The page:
About Billy

In February 1999 my only son Billy was drowned in Lake Malawi. He was just twenty five. He had visited the small African country on several occasions and had grown to love the country, its people and in particular the village of Cape Maclear. It was ironic that in his last letter to me he referred to Cape Maclear as “Paradise”. He lost his life in paradise less than 48 hours later.

One year later in February 2000 I travelled to Cape Maclear to place a memorial stone by the Lake in his memory. I spent three months there getting to know the villagers and their way of life.

I returned to the village five times over the next two and a half years spending some time teaching in the primary school. I wanted to identify a project to undertake in the village in Billy’s memory. An outbreak of cholera and continual deaths from malaria and simple childhood diseases very soon made me realise that a medical clinic in the village was not just necessary but essential. For these people medical treatment was almost non-existent. There was no clinic, doctor or nurse here and the nearest hospital is in Mangochi, a difficult four hour journey away. I decided to return to home which is Dingle, County Kerry in Ireland and try to raise the money to build a clinic in Cape Maclear.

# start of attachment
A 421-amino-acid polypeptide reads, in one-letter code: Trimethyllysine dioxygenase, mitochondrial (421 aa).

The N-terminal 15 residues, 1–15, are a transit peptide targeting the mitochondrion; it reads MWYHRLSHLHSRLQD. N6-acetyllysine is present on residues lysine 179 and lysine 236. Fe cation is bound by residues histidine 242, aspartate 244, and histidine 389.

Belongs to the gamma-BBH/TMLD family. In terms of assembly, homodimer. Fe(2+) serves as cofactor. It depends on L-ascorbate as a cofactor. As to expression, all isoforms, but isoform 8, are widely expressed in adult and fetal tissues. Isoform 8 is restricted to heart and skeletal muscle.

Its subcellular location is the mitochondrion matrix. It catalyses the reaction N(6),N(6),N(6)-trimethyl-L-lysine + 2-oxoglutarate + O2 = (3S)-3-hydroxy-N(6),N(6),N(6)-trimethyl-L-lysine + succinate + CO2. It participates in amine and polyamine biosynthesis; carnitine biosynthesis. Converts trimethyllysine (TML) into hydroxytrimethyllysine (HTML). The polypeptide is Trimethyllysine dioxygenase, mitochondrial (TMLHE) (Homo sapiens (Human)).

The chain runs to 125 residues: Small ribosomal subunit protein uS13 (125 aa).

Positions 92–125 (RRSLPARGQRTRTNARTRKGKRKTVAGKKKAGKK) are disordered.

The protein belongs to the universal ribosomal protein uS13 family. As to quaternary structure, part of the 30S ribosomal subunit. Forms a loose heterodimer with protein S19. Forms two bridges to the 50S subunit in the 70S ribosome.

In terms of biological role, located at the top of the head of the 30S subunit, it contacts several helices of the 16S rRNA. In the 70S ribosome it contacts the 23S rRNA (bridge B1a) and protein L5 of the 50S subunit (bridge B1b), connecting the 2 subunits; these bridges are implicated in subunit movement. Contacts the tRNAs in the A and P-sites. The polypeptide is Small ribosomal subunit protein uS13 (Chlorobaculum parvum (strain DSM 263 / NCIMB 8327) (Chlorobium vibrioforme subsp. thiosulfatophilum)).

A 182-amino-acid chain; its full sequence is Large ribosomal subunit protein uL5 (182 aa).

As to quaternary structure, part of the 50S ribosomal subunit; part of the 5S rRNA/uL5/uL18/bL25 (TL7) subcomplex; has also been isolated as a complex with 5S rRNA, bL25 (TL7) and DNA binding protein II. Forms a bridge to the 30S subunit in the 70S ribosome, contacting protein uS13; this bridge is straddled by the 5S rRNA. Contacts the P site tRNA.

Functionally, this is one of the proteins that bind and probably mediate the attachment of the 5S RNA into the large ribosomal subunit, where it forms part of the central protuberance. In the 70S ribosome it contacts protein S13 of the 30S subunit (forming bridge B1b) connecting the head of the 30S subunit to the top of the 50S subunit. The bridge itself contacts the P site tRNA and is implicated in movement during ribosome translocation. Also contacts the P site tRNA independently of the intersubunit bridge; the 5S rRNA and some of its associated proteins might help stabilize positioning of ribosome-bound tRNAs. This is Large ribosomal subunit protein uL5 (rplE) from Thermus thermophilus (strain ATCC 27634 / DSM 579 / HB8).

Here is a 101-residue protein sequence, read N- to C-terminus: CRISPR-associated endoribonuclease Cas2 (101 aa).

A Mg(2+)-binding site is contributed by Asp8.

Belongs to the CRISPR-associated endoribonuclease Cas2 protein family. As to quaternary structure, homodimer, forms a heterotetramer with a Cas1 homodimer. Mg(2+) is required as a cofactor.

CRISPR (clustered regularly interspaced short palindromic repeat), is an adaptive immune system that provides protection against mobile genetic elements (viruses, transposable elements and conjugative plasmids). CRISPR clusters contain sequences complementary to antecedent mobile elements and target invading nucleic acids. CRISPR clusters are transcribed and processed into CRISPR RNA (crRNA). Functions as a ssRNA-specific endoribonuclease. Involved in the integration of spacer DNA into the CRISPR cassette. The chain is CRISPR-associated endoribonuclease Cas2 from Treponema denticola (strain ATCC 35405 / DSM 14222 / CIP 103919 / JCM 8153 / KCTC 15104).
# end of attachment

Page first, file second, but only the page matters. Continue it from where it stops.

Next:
The Billy Riordan Memorial Trust was formed and with the generosity of the community at home, and the local chief who donated the land for the Clinic, the original Billy Riordan Memorial Clinic was opened in 2004.

22 years later the clinic has expanded considerably and today it provides a wide range of medical services to the community. The staffing structure has altered. Working with our partners to provide a sustainable and secure future for the Billy Clinic is an ongoing challenge. My personal commitment to my work as CEO of the charity and to the maintenance of acceptable standards of best practice at the clinic continues as strongly as always.

Mags Riordan.


The sourcing and procurement of drugs continues to be both difficult and expensive in Malawi.

Patients presenting with Covid-19 symptoms have not, so far, been seen at the clinic. Social distancing, hand washing and community awareness campaigning is ongoing as we hope to avoid the virus.

With the ongoing drastic reduction of supply of electricity from the national grid, funded by Billys USA, we are solar powered in the clinic.